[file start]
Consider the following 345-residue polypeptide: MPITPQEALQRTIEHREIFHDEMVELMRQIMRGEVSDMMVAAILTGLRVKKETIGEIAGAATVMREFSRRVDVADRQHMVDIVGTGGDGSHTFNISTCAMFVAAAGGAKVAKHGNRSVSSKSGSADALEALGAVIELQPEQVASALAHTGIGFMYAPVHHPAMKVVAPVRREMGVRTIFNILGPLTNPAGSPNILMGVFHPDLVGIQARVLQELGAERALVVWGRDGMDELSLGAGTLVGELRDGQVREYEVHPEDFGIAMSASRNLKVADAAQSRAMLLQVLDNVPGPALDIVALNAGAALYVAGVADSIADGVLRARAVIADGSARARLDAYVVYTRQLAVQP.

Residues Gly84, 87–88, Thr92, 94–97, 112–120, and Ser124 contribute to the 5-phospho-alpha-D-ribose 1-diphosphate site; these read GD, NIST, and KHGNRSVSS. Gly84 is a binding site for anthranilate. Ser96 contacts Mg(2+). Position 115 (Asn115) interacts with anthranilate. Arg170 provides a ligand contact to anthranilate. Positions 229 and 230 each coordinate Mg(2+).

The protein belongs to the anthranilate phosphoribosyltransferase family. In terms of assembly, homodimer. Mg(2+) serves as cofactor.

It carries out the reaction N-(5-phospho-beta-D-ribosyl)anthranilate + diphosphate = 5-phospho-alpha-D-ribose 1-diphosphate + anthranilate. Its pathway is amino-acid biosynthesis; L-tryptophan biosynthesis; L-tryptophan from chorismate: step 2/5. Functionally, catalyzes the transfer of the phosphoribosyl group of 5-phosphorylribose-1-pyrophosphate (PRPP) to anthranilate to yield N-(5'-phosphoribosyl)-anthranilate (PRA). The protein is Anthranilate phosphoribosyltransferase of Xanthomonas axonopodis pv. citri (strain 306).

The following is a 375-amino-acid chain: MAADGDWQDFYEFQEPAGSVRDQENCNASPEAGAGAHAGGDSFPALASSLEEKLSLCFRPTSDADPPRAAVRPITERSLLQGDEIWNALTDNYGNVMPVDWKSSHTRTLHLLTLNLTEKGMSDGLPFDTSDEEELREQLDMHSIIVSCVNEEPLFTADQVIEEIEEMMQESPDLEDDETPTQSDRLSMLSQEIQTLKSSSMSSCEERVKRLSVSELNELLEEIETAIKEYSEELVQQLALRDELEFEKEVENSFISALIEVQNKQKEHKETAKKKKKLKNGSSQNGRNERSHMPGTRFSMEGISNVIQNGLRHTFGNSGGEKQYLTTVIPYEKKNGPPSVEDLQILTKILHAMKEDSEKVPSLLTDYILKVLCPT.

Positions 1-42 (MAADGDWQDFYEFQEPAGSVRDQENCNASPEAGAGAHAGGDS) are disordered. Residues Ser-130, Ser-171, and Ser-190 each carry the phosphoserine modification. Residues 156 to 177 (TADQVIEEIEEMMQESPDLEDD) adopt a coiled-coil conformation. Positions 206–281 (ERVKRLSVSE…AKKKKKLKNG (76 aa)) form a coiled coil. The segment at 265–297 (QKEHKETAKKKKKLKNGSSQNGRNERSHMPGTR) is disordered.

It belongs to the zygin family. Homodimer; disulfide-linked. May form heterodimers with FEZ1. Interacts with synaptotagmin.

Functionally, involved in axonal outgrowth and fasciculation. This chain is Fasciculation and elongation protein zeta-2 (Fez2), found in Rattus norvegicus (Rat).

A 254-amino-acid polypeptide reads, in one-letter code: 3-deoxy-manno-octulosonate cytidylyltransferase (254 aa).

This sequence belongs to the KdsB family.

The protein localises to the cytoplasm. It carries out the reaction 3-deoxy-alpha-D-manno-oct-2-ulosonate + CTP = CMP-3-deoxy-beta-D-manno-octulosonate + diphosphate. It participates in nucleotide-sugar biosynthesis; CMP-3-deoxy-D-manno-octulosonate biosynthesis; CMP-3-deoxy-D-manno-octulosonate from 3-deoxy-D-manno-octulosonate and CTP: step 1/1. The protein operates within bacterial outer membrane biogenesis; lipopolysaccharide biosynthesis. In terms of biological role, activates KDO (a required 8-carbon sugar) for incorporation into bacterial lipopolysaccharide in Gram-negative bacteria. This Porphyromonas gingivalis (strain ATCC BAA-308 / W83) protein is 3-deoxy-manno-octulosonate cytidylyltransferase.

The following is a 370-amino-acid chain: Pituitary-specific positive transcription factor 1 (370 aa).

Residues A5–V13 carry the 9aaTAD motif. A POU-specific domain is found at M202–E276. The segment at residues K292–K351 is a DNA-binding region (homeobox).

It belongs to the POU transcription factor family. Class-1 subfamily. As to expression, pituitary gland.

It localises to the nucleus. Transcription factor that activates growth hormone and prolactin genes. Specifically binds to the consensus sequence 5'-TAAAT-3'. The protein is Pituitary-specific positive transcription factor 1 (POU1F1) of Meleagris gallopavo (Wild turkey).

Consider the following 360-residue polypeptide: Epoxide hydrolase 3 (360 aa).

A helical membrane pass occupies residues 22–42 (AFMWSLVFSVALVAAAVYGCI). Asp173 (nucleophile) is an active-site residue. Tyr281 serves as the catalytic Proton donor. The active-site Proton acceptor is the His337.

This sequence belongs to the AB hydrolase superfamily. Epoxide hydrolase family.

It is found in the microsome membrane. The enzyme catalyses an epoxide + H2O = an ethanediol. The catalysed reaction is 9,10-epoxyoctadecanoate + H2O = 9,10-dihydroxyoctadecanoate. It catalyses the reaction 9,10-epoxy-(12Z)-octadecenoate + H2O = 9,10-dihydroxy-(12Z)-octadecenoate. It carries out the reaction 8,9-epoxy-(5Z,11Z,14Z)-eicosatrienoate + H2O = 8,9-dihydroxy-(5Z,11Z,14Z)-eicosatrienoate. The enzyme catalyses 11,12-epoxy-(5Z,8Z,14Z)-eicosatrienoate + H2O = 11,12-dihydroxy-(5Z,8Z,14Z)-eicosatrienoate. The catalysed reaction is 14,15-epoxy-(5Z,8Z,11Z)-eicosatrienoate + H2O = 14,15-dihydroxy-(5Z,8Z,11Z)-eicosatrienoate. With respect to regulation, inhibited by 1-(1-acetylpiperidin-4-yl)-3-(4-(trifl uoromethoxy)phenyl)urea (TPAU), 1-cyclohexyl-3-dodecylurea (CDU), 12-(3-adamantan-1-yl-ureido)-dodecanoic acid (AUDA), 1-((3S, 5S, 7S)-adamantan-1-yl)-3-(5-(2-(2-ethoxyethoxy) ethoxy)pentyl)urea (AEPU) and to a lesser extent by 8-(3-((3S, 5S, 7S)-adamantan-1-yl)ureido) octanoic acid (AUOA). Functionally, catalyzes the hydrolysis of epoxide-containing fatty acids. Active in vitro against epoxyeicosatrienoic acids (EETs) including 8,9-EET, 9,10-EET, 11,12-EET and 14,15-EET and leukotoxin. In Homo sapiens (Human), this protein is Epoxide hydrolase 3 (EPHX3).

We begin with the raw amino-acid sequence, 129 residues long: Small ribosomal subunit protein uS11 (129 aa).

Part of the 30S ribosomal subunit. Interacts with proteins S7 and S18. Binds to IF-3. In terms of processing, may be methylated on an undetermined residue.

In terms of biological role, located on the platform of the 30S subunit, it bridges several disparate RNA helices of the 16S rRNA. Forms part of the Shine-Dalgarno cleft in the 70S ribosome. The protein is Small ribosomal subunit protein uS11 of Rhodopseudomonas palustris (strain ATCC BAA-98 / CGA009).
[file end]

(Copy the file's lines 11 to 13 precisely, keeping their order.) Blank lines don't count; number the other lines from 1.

The protein localises to the cytoplasm. It carries out the reaction 3-deoxy-alpha-D-manno-oct-2-ulosonate + CTP = CMP-3-deoxy-beta-D-manno-octulosonate + diphosphate. It participates in nucleotide-sugar biosynthesis; CMP-3-deoxy-D-manno-octulosonate biosynthesis; CMP-3-deoxy-D-manno-octulosonate from 3-deoxy-D-manno-octulosonate and CTP: step 1/1. The protein operates within bacterial outer membrane biogenesis; lipopolysaccharide biosynthesis. In terms of biological role, activates KDO (a required 8-carbon sugar) for incorporation into bacterial lipopolysaccharide in Gram-negative bacteria. This Porphyromonas gingivalis (strain ATCC BAA-308 / W83) protein is 3-deoxy-manno-octulosonate cytidylyltransferase.

The following is a 370-amino-acid chain: Pituitary-specific positive transcription factor 1 (370 aa).

Residues A5–V13 carry the 9aaTAD motif. A POU-specific domain is found at M202–E276. The segment at residues K292–K351 is a DNA-binding region (homeobox).